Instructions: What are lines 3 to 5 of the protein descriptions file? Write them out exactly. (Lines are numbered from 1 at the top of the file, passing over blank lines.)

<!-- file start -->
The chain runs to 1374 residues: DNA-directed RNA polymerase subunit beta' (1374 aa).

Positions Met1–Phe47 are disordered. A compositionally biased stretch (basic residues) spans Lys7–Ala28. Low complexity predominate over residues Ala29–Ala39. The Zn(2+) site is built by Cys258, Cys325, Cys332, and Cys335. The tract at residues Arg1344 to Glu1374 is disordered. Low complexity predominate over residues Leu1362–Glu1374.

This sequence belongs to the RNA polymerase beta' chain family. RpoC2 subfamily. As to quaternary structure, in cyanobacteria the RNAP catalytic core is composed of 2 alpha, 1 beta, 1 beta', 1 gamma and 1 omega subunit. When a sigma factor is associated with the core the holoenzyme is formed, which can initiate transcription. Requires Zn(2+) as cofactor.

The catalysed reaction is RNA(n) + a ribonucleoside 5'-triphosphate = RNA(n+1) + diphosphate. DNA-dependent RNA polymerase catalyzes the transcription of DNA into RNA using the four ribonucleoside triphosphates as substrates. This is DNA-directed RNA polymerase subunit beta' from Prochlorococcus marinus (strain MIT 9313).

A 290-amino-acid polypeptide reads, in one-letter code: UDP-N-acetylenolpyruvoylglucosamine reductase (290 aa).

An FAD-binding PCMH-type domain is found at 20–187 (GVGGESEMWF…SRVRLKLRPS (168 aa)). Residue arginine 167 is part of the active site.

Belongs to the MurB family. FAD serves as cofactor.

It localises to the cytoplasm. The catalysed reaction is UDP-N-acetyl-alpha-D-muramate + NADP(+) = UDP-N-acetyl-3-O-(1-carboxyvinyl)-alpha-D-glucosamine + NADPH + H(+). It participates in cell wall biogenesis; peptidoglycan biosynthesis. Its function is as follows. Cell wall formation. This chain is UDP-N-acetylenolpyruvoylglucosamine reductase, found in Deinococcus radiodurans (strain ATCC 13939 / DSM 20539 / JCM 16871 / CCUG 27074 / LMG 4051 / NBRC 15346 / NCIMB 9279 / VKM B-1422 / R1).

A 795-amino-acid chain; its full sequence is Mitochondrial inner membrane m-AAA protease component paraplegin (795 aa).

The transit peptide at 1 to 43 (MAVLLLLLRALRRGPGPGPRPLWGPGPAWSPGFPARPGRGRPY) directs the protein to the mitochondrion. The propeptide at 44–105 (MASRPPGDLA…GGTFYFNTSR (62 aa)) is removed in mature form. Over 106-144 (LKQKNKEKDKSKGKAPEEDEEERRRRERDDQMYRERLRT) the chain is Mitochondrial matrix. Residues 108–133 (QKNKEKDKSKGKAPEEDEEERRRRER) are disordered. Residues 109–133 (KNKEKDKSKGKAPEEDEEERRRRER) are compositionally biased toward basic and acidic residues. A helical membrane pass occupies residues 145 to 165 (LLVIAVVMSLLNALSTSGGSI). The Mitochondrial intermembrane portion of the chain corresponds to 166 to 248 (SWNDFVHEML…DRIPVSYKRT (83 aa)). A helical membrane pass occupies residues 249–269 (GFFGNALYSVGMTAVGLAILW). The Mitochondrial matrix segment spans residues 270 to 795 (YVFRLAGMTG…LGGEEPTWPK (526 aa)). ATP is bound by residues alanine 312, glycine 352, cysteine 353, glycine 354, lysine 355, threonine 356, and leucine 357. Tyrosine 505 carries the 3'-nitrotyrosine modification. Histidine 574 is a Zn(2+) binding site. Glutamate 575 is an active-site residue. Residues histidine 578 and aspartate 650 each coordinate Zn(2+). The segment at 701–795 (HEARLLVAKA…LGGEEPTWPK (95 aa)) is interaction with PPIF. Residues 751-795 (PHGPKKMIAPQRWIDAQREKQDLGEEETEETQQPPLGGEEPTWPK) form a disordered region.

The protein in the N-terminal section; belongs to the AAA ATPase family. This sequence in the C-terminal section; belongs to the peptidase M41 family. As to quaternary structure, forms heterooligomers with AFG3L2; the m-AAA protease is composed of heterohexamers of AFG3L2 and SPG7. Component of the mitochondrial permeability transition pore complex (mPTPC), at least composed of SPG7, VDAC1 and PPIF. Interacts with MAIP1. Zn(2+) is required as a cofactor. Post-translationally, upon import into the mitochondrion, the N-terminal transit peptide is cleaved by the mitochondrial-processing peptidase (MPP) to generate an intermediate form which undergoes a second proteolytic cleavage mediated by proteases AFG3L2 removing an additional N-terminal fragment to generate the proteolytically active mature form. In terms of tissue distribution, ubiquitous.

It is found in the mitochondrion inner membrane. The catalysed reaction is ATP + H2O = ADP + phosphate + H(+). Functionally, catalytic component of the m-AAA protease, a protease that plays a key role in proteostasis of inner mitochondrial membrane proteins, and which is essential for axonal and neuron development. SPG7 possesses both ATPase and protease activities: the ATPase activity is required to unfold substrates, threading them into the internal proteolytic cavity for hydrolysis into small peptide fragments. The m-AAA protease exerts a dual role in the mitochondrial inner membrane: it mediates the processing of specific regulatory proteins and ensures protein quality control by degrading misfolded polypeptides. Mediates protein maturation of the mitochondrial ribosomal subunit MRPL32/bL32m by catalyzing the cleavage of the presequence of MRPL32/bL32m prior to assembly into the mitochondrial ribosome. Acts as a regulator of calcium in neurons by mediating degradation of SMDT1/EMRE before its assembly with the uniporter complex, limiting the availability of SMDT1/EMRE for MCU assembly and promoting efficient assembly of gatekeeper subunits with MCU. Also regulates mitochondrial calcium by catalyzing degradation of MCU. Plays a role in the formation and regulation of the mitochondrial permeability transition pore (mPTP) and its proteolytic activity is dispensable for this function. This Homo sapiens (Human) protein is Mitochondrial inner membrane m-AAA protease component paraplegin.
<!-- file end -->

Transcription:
This sequence belongs to the RNA polymerase beta' chain family. RpoC2 subfamily. As to quaternary structure, in cyanobacteria the RNAP catalytic core is composed of 2 alpha, 1 beta, 1 beta', 1 gamma and 1 omega subunit. When a sigma factor is associated with the core the holoenzyme is formed, which can initiate transcription. Requires Zn(2+) as cofactor.

The catalysed reaction is RNA(n) + a ribonucleoside 5'-triphosphate = RNA(n+1) + diphosphate. DNA-dependent RNA polymerase catalyzes the transcription of DNA into RNA using the four ribonucleoside triphosphates as substrates. This is DNA-directed RNA polymerase subunit beta' from Prochlorococcus marinus (strain MIT 9313).

A 290-amino-acid polypeptide reads, in one-letter code: UDP-N-acetylenolpyruvoylglucosamine reductase (290 aa).